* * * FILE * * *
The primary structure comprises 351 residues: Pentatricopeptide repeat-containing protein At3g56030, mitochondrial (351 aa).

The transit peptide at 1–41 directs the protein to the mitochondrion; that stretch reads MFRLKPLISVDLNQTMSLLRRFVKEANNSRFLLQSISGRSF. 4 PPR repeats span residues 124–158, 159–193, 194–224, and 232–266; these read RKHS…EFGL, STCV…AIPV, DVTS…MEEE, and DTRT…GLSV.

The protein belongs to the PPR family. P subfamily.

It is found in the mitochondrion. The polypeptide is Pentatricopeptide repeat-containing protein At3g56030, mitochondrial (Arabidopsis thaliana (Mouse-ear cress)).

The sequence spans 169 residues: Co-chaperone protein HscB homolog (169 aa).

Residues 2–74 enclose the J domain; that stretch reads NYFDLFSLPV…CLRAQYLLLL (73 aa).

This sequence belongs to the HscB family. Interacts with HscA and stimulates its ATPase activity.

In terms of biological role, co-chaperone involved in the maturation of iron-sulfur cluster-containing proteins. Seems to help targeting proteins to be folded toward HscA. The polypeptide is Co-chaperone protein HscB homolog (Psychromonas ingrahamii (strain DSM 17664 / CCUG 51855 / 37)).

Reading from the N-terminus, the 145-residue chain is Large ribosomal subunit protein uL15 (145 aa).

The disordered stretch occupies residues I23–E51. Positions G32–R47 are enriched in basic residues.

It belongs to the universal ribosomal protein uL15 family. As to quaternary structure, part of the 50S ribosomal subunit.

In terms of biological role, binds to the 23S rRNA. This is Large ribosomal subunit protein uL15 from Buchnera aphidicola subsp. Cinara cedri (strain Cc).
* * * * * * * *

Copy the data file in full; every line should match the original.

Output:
The primary structure comprises 351 residues: Pentatricopeptide repeat-containing protein At3g56030, mitochondrial (351 aa).

The transit peptide at 1–41 directs the protein to the mitochondrion; that stretch reads MFRLKPLISVDLNQTMSLLRRFVKEANNSRFLLQSISGRSF. 4 PPR repeats span residues 124–158, 159–193, 194–224, and 232–266; these read RKHS…EFGL, STCV…AIPV, DVTS…MEEE, and DTRT…GLSV.

The protein belongs to the PPR family. P subfamily.

It is found in the mitochondrion. The polypeptide is Pentatricopeptide repeat-containing protein At3g56030, mitochondrial (Arabidopsis thaliana (Mouse-ear cress)).

The sequence spans 169 residues: Co-chaperone protein HscB homolog (169 aa).

Residues 2–74 enclose the J domain; that stretch reads NYFDLFSLPV…CLRAQYLLLL (73 aa).

This sequence belongs to the HscB family. Interacts with HscA and stimulates its ATPase activity.

In terms of biological role, co-chaperone involved in the maturation of iron-sulfur cluster-containing proteins. Seems to help targeting proteins to be folded toward HscA. The polypeptide is Co-chaperone protein HscB homolog (Psychromonas ingrahamii (strain DSM 17664 / CCUG 51855 / 37)).

Reading from the N-terminus, the 145-residue chain is Large ribosomal subunit protein uL15 (145 aa).

The disordered stretch occupies residues I23–E51. Positions G32–R47 are enriched in basic residues.

It belongs to the universal ribosomal protein uL15 family. As to quaternary structure, part of the 50S ribosomal subunit.

In terms of biological role, binds to the 23S rRNA. This is Large ribosomal subunit protein uL15 from Buchnera aphidicola subsp. Cinara cedri (strain Cc).